Campaigners trying to block Heathrow’s expansion will on Thursday find out if their Court of Appeal challenge has succeeded.
A group of councils in London affected by the potential addition of a third runway, as well as environmental charities and Mayor of London Sadiq Khan, brought legal action over the Government’s approval of the plans.
Heathrow expansion has been a controversial project for more than a decade.
Here the PA news agency answers 12 key questions around the scheme:
– Why does Heathrow want to expand?
Both its runways are full and have been operating at 98% capacity for more than a decade.
It wants to avoid being overtaken by rival airports in European cities such as Paris, Frankfurt and Amsterdam.
– What is being planned?
The airport wants to build a third runway, enabling it to handle at least 260,000 additional flights per year.
It claims this will boost domestic routes and create up to 40 new long-haul trading links.
– Wasn’t this agreed years ago?
Gordon Brown’s Labour government gave the project the go-ahead in 2009, but it was scrapped by the subsequent coalition government of the Conservatives and Liberal Democrats in May 2010.
– Who brought the project back?
Theresa May’s Conservative government decided to press ahead with the scheme in June 2018.
It was voted through by MPs during the same month.
– What do environmental groups say?
Environmentalists have long opposed Heathrow expansion on the grounds that more flights will create more carbon emissions.
– Won’t all those extra flights create more noise for local communities?
Local campaign groups have expressed grave concerns about noise from additional flights.
Heathrow has pledged to introduce a six-and-a-half hour ban on scheduled night flights and offer a “world-class noise insulation scheme” for those living closest to the airport.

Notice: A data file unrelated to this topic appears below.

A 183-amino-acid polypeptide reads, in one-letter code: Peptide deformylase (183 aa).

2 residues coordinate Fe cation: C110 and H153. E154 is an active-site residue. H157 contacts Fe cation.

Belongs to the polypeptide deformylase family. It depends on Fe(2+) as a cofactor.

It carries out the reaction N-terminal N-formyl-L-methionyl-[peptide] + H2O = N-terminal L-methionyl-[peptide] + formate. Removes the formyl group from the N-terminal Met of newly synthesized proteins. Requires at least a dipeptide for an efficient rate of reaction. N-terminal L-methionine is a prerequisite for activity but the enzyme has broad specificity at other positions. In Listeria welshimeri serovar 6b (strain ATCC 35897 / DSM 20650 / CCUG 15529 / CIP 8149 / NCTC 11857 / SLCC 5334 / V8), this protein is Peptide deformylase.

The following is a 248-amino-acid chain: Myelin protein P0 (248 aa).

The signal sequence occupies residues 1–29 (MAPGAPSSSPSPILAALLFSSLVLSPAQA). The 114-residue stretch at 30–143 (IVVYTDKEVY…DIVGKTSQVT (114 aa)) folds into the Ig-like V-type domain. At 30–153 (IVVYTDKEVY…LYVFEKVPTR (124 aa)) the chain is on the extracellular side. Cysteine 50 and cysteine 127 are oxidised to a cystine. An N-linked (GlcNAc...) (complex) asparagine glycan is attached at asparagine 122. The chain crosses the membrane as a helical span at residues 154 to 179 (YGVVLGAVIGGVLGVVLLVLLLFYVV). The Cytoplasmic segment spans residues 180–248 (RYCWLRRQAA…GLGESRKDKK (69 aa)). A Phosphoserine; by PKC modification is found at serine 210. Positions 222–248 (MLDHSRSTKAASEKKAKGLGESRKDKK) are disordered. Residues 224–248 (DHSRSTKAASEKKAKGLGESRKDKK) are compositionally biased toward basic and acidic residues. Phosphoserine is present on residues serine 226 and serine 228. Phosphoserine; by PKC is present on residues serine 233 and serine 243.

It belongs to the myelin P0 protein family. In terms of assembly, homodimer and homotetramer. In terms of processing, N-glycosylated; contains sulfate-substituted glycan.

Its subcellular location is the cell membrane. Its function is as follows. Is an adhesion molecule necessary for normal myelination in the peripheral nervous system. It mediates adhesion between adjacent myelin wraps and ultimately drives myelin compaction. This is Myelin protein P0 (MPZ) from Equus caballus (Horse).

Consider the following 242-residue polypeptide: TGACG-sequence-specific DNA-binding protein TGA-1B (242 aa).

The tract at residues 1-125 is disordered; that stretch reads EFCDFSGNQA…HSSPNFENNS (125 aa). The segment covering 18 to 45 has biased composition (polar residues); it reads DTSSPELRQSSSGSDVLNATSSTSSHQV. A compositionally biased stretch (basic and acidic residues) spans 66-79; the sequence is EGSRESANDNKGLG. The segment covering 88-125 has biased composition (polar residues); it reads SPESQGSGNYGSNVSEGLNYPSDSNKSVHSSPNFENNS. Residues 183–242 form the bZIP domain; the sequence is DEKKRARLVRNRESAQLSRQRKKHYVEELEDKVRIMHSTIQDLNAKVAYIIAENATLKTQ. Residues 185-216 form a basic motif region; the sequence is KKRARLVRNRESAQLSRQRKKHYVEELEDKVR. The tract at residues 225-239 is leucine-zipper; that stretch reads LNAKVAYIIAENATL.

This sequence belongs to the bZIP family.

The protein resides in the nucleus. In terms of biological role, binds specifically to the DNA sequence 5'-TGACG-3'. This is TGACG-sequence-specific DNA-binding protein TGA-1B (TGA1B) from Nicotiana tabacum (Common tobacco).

Heathrow says it has an “ambitious plan” to treble its rail capacity by 2040, encouraging passengers to avoid travelling to or from the airport by car.
– How much will the third runway cost?
The airport’s latest estimate is £14 billion.
– Who will pay?
Expansion will be paid for by the airport, but ultimately much of the money will come from passengers through fees levied on airlines.
Some carriers have warned this could lead to an increase in fares.
Heathrow has pledged to keep its per passenger charges “close to current levels”.
– If the Court of Appeal rejects the legal challenge to the third runway, what happens next?
Heathrow says it will submit its final planning application by the end of the year.
– When could the runway open?
The airport says it could open the new runway between early 2028 and late 2029.
– Are there any rival schemes?
Arora Group, the largest landowner at the airport, is preparing to submit its own planning application to build the increased terminal capacity needed for an expanded Heathrow.
It claims it can do this quicker and cheaper than the airport’s owners.